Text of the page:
Vietcong

Review

posted 4/21/2003 by Charlie Sinhaseni
other articles by Charlie Sinhaseni
One Page Platforms: PC
It’s about damn time someone made a first person shooter based on America’s most unpopular conflict. While the majority of the history books tend to focus on what happened here in the ‘States, they often neglect to mention that danger and peril that our servicemen were placed in overseas. It wasn’t a war that was ugly based on its political innuendos, but was marred by the thousands of servicemen who gave their lives for a seemingly pointless cause. The brave young men who risked life and limb in the treacherous jungles of Vietnam; where ambushes, traps and gunfights awaited them behind every bush. Good morning ladies and gentlemen, this is Vietcong.

As its namesake implies you’re a member of the United States armed forces stationed in Vietnam to do combat against the Vietcong. When you begin you’ll start off on boring medical supply missions to underprivileged villages but eventually you’ll work your way up to bombing the tunnels of the VC, kicking some major VC ass in the jungles and of course, kicking major VC ass in the jungles. If you’re in the mood for killing Nazis or strange alien creatures then look elsewhere, this is all about exacting some hardcore justice upon endless hordes of the Vietcong after endless horde of the Vietcong. I’m not usually one up for brainless straightforward shooters but there’s just something about Vietcong that keeps me coming back for more, regardless of its numerous flaws.

The game is broken up into a wide variety of missions ranging from your general run-and-gun jungle missions, claustrophobic indoor missions that take place in tunnels and steal-like missions where you must dispatch of your foes without making a peep. Without a doubt the straightforward action scenes are the highlight of this title. One moment you’re traversing through the jungle with your squad mates, the sound of birds are chirping all around you and all sun peers brilliantly through the trees. Then suddenly a few gunshots are heard and the sounds of chaos erupt all around you. You hit the dirt as you’re ambushed by a group of VCs, trying desperately to avoid the bullets that are whizzing over your head.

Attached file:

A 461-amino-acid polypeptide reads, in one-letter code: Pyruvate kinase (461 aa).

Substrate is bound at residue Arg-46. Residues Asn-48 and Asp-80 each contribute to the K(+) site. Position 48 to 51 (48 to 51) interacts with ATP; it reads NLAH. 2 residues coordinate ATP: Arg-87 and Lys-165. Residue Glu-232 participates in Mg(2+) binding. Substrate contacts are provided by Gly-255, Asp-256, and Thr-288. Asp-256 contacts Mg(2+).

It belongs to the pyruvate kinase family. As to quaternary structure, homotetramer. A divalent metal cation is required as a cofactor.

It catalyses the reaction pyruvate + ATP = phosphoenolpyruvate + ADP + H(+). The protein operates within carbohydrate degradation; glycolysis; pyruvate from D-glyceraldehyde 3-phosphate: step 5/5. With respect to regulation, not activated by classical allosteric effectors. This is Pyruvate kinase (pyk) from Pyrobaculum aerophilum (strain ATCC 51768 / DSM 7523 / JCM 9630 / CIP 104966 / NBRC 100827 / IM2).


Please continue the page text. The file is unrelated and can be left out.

Sitting in the center of your surround speaker setup you’ll hear the sounds of gunfire emerging from all over, the VC have you and your squad surrounded, you’re going to have to fight your way out. So you crawl over to a fallen log and lean against it for cover as you try to gather your bearings. Out of the corner of your eye you see a muzzle flash spark from behind a bush, you’ve got a bead on a target and you raise the gun to your eye. You hit pop up from behind your cover and take a few shots, and then you return to your cover to reload. After nailing your target you notice a few more targets off in the distance so you pull out your map. Checking out the map for a bit you yell out to your radioman the coordinates of your enemies and call in an air strike, seconds later choppers enter the area and unleash hell upon your opponents. Finally a wave of silence cascades over the jungle and all is quiet again. You arise from your cover to search the bodies of your enemies, taking extra care to wipe the sweat from your palms.

That’s a typical scene from the outdoor levels of Vietcong, it’s just a shame that the same level of excellence wasn’t carried over to the game’s other missions. As you progress through the game you’ll soon come to the realization that the game is at its best when it’s a strategic shooter. Utilizing cover, popping out to lay cover fire so that your squad mates can flank the enemy and then hiding to reload is a real tense experience. Creeping around in underground tunnels, wandering around aimlessly in mile after mile of bland and repetitive scenery isn’t. The fact that the enemy will almost always get the drop on you and pop you for a few shots before you even spot them will prove to be agitating as well. Add in some really unnecessary stealth-missions that require patience and silence and you have your textbook momentum killer.

Page 1 of 3